Only equality and a full-fledged assault on misogyny and racism can deliver us safety from male violence. But women’s equality is not on Harper’s agenda. Far from it. Not only have equality-seeking organizations been systematically de-funded, but the word itself — “equality” — has been banished from government institutions.

Misogyny — hatred of women, or the belief in the inferiority of women — is alive and well. It is actively and overtly promulgated by men’s rights groups and their female apologists, and you can read it, plain as day, online, in response to almost any Canadian news item about women: women who are leaders, women charged with crime, women who have been victimized by men. Although we might wish to think of these social conservatives as a pathetic fringe group, they are quoted in newspapers and consulted by governments.

Misogyny is also manifested in our culture by our obsession with women’s bodies, sexuality and beauty, by our devaluation of mothering, by our insistence that women meet impossible and conflicting expectations that they be feminine, but not too “girly,” strong but not “ball-busters,” smart but not ambitious or accomplished. We expect women and girls to be vigilant in protecting themselves against sexual assault and avoiding the grip of violent and controlling male partners, but not be afraid of men. In fact, we nourish the cult of obsession and possessiveness as “romantic love,” and marriage as an imperative is pounded home to adolescent girls by the wedding industry.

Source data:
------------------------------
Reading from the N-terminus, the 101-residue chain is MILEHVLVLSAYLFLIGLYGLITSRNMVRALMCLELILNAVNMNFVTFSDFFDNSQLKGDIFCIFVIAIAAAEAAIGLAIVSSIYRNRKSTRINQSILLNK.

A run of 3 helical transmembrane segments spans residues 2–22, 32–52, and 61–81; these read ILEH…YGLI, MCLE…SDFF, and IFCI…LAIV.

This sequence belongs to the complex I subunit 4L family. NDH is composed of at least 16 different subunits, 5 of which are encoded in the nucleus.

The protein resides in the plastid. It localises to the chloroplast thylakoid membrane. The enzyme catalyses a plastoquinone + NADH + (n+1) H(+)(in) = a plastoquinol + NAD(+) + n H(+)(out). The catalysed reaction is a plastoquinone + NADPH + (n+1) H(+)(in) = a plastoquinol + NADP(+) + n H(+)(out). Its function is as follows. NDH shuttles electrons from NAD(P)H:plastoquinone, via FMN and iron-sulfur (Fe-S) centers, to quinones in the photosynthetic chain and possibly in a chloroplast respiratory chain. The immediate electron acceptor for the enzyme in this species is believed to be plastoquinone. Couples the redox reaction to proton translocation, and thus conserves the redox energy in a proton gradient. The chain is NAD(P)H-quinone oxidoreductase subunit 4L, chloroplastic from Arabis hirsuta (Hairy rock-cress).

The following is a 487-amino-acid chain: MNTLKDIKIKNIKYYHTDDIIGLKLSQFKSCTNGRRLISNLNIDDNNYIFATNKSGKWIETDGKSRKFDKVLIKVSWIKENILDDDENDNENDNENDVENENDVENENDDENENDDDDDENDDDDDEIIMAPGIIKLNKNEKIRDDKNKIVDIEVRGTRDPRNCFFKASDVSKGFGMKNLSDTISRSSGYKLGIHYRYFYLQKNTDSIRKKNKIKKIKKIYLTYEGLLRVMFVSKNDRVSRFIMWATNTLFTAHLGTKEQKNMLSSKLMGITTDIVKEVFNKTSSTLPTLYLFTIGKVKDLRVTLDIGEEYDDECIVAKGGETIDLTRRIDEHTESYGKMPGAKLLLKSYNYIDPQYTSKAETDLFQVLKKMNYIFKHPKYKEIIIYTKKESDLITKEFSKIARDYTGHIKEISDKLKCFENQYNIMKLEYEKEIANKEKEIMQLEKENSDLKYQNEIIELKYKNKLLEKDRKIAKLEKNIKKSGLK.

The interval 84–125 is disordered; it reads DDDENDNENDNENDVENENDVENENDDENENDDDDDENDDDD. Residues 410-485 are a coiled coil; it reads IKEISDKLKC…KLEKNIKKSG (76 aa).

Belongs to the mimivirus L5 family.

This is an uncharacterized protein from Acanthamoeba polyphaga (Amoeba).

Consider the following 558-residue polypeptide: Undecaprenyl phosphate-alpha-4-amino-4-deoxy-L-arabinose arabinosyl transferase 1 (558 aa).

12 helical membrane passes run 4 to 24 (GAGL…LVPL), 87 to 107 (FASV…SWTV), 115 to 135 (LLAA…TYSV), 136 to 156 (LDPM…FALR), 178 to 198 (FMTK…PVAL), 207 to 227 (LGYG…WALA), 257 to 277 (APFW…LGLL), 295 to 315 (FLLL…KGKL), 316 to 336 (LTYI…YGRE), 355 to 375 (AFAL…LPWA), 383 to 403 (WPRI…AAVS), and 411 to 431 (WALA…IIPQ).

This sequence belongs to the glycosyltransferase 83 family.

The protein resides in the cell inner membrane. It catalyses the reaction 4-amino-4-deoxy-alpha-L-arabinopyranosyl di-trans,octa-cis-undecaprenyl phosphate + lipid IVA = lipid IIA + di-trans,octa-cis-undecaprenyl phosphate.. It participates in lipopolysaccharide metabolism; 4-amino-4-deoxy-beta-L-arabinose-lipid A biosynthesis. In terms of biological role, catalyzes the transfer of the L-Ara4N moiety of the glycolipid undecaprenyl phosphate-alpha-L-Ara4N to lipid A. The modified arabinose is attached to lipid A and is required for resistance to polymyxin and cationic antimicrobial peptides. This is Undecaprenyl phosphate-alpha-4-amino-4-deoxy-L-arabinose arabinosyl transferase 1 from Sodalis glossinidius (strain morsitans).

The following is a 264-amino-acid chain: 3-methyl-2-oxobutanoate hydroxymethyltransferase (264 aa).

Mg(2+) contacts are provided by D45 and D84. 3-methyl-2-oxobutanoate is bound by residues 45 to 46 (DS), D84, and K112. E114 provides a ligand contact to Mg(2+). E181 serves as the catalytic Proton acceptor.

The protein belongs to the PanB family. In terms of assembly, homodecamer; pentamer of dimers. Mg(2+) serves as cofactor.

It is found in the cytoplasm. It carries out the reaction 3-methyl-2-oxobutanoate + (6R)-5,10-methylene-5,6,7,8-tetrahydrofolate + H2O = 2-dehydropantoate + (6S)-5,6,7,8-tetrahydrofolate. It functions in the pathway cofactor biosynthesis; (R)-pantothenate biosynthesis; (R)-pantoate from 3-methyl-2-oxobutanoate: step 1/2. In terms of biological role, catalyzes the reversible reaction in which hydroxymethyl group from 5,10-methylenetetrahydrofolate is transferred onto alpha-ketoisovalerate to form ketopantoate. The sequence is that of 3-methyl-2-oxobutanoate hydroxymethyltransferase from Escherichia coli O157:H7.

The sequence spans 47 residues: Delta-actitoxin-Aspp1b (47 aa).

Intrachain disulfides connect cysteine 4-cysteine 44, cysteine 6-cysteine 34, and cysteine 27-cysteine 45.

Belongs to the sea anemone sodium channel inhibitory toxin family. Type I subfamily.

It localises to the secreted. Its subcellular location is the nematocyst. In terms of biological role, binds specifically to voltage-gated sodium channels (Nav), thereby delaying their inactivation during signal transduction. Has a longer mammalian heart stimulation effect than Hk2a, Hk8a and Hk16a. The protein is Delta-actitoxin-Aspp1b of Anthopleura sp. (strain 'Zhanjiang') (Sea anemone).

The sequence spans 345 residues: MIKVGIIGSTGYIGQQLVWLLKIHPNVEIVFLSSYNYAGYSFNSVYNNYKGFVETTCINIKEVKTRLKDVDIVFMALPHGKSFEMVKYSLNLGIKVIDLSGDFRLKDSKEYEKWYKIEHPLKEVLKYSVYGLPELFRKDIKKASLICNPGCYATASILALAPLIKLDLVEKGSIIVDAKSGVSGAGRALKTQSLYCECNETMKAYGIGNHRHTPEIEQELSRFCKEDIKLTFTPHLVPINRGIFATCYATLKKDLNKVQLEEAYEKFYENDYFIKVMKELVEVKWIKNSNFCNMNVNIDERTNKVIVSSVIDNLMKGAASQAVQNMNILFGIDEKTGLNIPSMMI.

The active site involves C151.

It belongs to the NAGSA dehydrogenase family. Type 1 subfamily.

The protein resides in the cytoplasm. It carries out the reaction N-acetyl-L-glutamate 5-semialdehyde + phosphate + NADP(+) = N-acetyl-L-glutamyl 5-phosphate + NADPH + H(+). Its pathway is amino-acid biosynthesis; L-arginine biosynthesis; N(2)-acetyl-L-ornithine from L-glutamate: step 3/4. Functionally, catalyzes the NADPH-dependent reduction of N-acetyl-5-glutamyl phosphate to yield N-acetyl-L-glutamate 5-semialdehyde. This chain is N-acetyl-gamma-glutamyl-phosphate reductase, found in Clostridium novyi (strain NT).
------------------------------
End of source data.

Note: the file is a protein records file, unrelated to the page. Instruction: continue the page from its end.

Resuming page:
It is true that, on some measures, Canadian women and girls are “equal” or even ahead: women outnumber male students in universities, for example, and we can see women in positions of power, such as those who sit on the Supreme Court of Canada or on corporate boards of directors. A growing number of women out-earn their male partners. Other studies have found that women hit men at least as often as men hit women. Social conservatives use statistics like these to suggest that therefore we have no problem with inequality or male violence against women: we’re equal or, better yet, women are the real abusers.